I have to say I was surprised at the “advanced” years of the audience. I thought people that age would all be home tucked in bed at the hour of 8:00. Or perhaps waiting outside the local diner waiting for it to open and offer its early bird special. I guess they wanted a stroll down memory lane and a set from 1900 was just the ticket. The house was packed and I guess that is the important thing.

Play over, we headed to our hotel for some well deserved slumber – N-O-T-L is not known for its nightlife. The following morning we had a YUMMY brunch at The Queen’s Landing. Feeling a bit like Regina, I scanned the room and was disappointed at the standard of dress some people adopted. Really, an Iron Maiden t-shirt at brunch? At the Queen’s Landing? Really? Oh my.

I tucked into my omelet and discussed the idea of producing a line of Iron Man dishes to sell down in Lake Placid next year. They have everything from pens to backpacks, so why not eat your Wheaties out of a bowl with the Iron Man symbol at the bottom. “Isn’t that a girl on your dish”. (That one is for CJ and Dollhouse Girls).

All round, it was a fabulous weekend. If you get the chance, see the play. But if you miss it, definitely watch the movie (I have it if you want to borrow) – it is fabulous.

Sunday, September 07, 2008

Good Times!

When I first heard that one is now required to pay to shoot the rapids in the Elora Gorge AND wear a helmet AND a life jacket, I was outraged. “They take the fun out of everything! Why when I was younger, we just jumped in with our swimsuits and hoped for the best”. We also walked to school. Uphill. Both ways. With no shoes.

But yesterday, as I stood at the top of the run, I was secretly glad that these rules were in place. I gave my PFD belt a little extra tug just to make sure it was snug before dumping my arse into the middle of my inner-tube. The water was cold, but at least it was high from all the summer rain and that would keep us safe from the rocks. Or so I thought. “Keep you butt low to prevent tipping” I advised IronMan and my niece.

As we went through the first “girlie” rapids, my backside met the topside of a rock….so much for that theory! Popping my hips up to keep me safe, I settled in for some fun. Approaching the main section, I quickly dropped them back down as low as I could get them. My concern now was for my life, not getting a scratch or bruise where the good Lord split me.

I floated on through without incident and even managed to get to shore with little trouble and without going too far down stream, saving myself a long walk back to the top. Childhood confidence returned, we went further up the gorge so we could have a longer run. As we bobbed along, the heat was sucked from my body and my teeth began to chatter. Looking towards the rapids, I told myself I just did it no problem. Be the river. Be the water. All will be okay.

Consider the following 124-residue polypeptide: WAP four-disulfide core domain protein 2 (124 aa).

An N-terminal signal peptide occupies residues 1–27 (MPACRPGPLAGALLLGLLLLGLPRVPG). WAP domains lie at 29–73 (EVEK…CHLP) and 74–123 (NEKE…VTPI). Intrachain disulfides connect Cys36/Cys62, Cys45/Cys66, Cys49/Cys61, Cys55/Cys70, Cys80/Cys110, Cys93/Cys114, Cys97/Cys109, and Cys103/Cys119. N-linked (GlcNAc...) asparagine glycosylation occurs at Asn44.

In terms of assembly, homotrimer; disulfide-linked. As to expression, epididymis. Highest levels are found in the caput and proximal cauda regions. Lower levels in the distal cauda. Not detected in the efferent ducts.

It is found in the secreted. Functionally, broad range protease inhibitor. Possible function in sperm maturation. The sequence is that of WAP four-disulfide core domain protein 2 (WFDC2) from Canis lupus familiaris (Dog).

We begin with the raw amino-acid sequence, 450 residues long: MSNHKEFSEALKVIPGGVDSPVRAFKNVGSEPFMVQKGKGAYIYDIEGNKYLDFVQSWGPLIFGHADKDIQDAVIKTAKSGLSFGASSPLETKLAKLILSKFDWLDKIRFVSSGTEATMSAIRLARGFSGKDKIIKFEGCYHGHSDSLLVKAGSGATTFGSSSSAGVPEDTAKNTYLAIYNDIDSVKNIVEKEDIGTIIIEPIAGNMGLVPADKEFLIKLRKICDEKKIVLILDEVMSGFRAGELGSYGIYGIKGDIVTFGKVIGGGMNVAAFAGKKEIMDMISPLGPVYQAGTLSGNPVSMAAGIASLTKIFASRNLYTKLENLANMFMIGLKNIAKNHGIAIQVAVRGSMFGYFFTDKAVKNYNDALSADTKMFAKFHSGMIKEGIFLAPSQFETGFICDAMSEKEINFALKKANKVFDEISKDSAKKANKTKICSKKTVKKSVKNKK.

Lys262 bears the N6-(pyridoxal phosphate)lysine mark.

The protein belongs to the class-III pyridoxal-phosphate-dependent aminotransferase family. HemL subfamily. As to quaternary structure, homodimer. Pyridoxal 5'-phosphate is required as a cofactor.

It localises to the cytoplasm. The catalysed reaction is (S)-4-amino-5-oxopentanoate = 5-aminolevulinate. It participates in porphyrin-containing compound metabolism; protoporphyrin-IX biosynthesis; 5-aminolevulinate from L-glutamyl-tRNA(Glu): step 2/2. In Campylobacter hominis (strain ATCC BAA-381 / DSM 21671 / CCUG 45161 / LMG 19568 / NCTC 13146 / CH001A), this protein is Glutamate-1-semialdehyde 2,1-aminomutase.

Well the water took that literally and as I went down the first big drop, I went down, my tube went up and my helmet floated away. Chin strap too loose apparently…who knew? A couple of gorge water mouthfuls later, I popped up about halfway down the trench. Thinking myself safe, I grabbed my tube and let my legs have a rest. And that they did until my right thigh met a submerged outcropping.

Checking the water for blood, I managed to reclaim my helmet and make for shore as IronMan defied his name seemed to glide along the top of the water. “This is fun” he said as he stepped onto shore while I spit up water.

Luckily, that was the only tip I had for the day and the next few times were more fun than flounder. As we wrapped ourselves in towels catching some rays from the fading afternoon sun, we saw one foolish soul secure his helmet strap around his leg (I guess technically he was wearing it) and jump in with no lifebelt. He came out the other end none the worse for wear.

For a moment I thought of doing the same for “old time’s sake”. But when the next person we watched tipped out of their tube and we actually felt them smack against a rock, pause for the briefest second before floating on in obvious pain, I pressed myself back against the tube and patted the ground with my hands and feet. Feeling the warmth of the stones, I decided to stay right where I was.